By: Paul Bubny, Connect Commercial Real Estate with Karl Finkelstein, Valbridge Property Advisors

From the beginning, the goal at Valbridge Property Advisors has been to provide “an alternative to the traditional corporate-driven national appraisal services,” says VP of marketing and business development Karl Finkelstein. The result is a company culture he describes as “youthful and innovative.”

Because of this culture, “we were originally referred to as the ‘youngsters’ or ‘new kids’ by our competitors,” Finkelstein says. He adds though, that while Valbridge’s ranks are made up of many young professionals, often in leadership roles across the U.S., “many of our local senior managing directors have decades of experience. So you could say we have the best of both worlds.”

It’s not only the demographics of Valbridge’s workforce that have translated into innovation. “Being a shareholder-owned company run by the shareholders has allowed us to be innovative with regard to technology,” says Finkelstein. “It also has allowed us to bring in young professionals without concern for the typical corporate pecking order, or rank.”

The culture that Valbridge and its team members have created more closely resembles a family than a corporation, Finkelstein says. “We have developed an internal communication system that allows all of our 675-plus employees to communicate with each other, seamlessly,” he explains. Prior to the pandemic, team members met in person twice a year, fostering friendships and camaraderie.

“It really helps when we are working on a national portfolio and you know everyone involved personally,” he adds.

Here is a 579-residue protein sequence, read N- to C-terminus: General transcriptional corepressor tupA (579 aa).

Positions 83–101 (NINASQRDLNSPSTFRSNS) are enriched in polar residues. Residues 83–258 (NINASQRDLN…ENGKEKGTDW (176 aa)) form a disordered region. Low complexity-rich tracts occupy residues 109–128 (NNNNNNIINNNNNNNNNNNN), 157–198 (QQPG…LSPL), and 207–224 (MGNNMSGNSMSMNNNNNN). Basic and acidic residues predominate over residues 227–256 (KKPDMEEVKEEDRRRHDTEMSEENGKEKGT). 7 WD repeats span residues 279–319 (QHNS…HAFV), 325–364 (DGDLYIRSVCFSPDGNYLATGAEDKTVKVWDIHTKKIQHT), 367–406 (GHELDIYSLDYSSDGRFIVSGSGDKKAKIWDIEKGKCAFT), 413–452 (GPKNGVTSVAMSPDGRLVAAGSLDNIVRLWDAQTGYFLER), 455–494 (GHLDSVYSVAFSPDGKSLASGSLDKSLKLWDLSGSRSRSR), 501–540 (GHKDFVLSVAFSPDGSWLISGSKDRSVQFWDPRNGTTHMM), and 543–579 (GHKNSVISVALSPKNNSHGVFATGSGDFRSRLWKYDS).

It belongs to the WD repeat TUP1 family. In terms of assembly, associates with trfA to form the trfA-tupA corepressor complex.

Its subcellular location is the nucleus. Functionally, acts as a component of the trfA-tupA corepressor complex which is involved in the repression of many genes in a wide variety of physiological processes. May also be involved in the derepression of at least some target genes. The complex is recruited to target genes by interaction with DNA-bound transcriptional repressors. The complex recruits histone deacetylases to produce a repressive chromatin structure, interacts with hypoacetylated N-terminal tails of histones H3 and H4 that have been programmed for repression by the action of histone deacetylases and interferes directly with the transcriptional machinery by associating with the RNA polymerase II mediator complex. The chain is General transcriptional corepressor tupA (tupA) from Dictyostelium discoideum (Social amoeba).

It was the culture that Valbridge established early on when it encompassed 18 offices rather than today’s 80-plus, that provided a framework for scaling up while maintaining the culture. “It was exciting to make decisions amongst the core leadership,” Finkelstein says of the company’s early days. “It allowed for many viewpoints to be heard, and collectively resulted in our identity. It also allowed us the flexibility to bring in new partners over time, getting to know them personally and eventually inviting them to be a part of Valbridge.

“As a result, our core values have not wavered,” he continues. “Our culture has grown more inclusive while at the same time we are a more outgoing company, involved in over 70 local civic organizations across the U.S.”

Although they couldn’t have known it at the time, Valbridge leadership was effectively preparing the company all along for the shift to a remote working environment. “Our leadership started as a remote system,” Finkelstein says. “Since our company is about our local people, we didn’t want to have our national leadership hold up in a high-rise central location. Technology has come a long way and it allowed us to work removed, with leadership spread out among our offices, and the board members. When the pandemic hit, the only real shift we made was to how we conducted our shareholder meetings, which were done using Zoom.”

Each of Valbridge’s 80-plus offices is overseen by its leader. Since the network of local-level leaders is close-knit, “over time, our qualities of leadership and management have begun to merge,’ says Finkelstein. It not only provides additional DNA for Valbridge as a whole, but also our local offices tend to exhibit their own culture as well as that of the entire company.”

When considering prospective team members, Valbridge seeks out “the desire to learn and be a part of something bigger” in addition to specialized competencies. “We have folks that chose to be large producers, and we have those folks who chose a more measured approach with a focus on efficiency and more home life,” says Finkelstein. “Both types are successful at Valbridge,” and both are indicative of the different needs from professionals in 2021.

Among the ways in which the company seeks to promote diversity and inclusion is through the company’s Women’s Council. Finkelstein explains, “The Valbridge Women’s Council was started to recognize the women in leadership at the time in Valbridge. It has grown to include hundreds of members and has taken on a leadership role with regard to education and community outreach.”

“From that foundation, we have developed other policy framework for inclusivity that has led to the promotion of our profession amongst minorities and a strong push to hire from within those groups,” he concludes. “We created a Young Professionals Council with one of its goals being to highlight the diversity of our team and promote it so that others see Valbridge as a workplace for all.”